Tuesday, 31 January 2017

The Next Millennium Development Goals

The process has already begun to create new global development goals beyond 2015. Some suggested continuing with the current MDGs and just recalibrating them. Table 1-3 lists alternative suggestions for future goals, given the change in landscape since 2000, including climate change concerns and economic shifts. A UN-appointed panel, the HighLevel Panel of Eminent Persons, developed one list. The other list was developed by looking at the last 15 years of UN summits and conferences and distilling the major themes, which resulted in overlap with previous MDGs (at least 6) and the development of 4 new ones: Protect 

Children’s Lives and Rights, Optimise the Health and Well-Being of the Ageing, Ensure Food and Water Security, and Create Universal Access to Communication and Information. 

There has been signifcant progress toward the MDGs as outlined in the previous sections. There was a decline in child mortality from 90 deaths per 1,000 live births in 1990 to almost half (48) in 2012, which means almost 18,000 fewer children are dying every day from preventable causes. But many of the goals were not fully achieved for all countries, and these disparities were highlighted in the previous sections as well. Within countries, the poorest continue to receive less than the rich and urban dwellers have better access to health care than rural populations. Gender discrimination and low education levels also contribute to inequities within countries, which are masked by countrywide statistics. Children of educated mothers are more likely to survive. In China and India, girls have a higher mortality rate than boys. These are some of the reasons why a set of Sustainable Development Goals (SDGs) emerged in the post-2015 era—not to replace but to supplement and enlarge what began as the original MDGs. For instance, while child injury prevention did not make it into the MDGs, at least one injury-related health goal (traffc injury prevention) made it into the “zero” draft of the UN post-2015 SDGs (as of March 2015).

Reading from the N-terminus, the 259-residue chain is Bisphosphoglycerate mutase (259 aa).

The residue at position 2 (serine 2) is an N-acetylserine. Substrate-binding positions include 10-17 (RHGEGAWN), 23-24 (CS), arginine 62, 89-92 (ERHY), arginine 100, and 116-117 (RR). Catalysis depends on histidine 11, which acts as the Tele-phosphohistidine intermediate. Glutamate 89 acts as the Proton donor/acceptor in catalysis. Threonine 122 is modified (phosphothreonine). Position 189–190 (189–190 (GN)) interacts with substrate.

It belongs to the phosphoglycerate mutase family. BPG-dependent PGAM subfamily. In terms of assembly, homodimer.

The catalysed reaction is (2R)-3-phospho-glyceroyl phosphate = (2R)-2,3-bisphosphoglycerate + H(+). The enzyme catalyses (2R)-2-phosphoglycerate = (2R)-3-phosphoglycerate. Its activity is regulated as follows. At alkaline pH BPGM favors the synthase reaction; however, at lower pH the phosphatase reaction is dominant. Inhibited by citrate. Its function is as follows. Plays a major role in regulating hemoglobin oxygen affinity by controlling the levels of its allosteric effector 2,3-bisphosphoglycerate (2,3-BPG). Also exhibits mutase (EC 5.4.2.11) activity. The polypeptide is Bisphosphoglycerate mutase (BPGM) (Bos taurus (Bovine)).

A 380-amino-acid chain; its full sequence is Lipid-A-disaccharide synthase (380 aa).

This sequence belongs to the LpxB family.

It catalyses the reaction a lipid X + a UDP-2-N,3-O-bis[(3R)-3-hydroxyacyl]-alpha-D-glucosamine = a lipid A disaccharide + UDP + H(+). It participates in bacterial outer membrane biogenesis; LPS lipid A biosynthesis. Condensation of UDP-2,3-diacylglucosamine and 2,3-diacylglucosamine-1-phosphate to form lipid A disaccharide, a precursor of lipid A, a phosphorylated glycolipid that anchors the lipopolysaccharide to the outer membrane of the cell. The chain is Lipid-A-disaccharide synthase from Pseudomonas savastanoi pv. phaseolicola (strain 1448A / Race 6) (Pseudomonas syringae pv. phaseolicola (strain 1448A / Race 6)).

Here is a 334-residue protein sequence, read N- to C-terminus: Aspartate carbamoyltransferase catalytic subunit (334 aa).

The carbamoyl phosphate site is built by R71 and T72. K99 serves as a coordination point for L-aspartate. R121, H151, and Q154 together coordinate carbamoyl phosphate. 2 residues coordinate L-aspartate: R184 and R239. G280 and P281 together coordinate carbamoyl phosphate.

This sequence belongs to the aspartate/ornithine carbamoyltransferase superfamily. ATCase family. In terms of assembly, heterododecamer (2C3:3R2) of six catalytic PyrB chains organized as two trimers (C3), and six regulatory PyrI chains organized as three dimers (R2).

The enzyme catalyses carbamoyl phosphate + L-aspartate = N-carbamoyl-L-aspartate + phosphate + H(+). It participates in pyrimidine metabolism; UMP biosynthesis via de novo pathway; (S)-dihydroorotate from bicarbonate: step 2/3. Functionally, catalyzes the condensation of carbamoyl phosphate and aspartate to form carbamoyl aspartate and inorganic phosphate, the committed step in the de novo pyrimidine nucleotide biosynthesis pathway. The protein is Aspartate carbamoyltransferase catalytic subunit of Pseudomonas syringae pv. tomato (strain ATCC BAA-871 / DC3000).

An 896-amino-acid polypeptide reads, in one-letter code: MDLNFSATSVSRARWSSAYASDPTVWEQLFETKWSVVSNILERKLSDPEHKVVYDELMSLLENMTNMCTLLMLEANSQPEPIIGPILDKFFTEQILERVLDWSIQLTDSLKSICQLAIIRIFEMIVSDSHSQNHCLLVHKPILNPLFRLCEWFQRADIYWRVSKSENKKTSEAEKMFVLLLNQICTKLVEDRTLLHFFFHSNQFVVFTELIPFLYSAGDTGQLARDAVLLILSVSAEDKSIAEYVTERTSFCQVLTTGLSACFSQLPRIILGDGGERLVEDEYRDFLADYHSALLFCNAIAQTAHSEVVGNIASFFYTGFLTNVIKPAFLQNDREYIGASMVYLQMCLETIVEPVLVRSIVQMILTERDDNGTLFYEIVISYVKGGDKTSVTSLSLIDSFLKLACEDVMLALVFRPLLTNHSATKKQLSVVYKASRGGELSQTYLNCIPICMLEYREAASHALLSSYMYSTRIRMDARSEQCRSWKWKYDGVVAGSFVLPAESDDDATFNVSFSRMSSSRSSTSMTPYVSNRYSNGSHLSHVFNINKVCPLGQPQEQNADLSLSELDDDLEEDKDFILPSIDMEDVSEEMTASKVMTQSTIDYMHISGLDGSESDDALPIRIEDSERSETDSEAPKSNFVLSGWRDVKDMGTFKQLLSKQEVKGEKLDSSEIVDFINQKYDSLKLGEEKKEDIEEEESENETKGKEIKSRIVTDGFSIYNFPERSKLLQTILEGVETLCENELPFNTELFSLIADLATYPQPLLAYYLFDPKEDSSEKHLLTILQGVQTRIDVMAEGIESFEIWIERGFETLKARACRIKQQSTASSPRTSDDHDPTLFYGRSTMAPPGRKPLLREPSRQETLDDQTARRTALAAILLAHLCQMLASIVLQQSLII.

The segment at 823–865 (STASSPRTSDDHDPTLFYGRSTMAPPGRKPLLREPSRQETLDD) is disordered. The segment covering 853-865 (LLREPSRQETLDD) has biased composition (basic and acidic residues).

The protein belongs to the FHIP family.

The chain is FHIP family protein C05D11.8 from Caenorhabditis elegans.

Some countries have already made progress. While many of the inequity fndings suggest insurmountable odds, the experience in Brazil proves otherwise. There is a 5% annual reduction (ahead of target) in child deaths and a drop from 19.9% (1990) to 7.1% (2006) in stunting. This tremendous progress is attributed to a number of economic and health interventions accompanied by a committed political agenda, all of which will be woven into the new post-2015 SDGs, which will be fnalized by the UN General Assembly in 2015. 


Sustainable Development Goals

The SDGs will deepen and expand the MDGs because they will include social, environmental, and economic development goals; include goals focusing on all countries, not just developing countries; affect all aspects of public policy, not just those affecting children younger than 5; mobilize resources and global partnerships from all sections; and address health but also unemployment, inequality, hunger, agriculture, education, energy, climate change, ecosystems, and poverty. Governments around the world will have to recommit themselves in the post-2015 era, individually and through alliances, to continue working on decreasing  child mortality, poverty, maternal mortality, and injury and increasing education of women and children but also on more comprehensive goals focusing on overall outcomes from people and societies. Health systems and ecosystems must be improved to effectively implement effective policies, programs, and environments across the continuum of maternal, newborn, and pediatric care, in concert with an agenda that is universal, integrated, and transformational. Achieving safe, healthy, and educated children will be an outgrowth of these SDGs that emphasize well-being and sustainability for all countries. 

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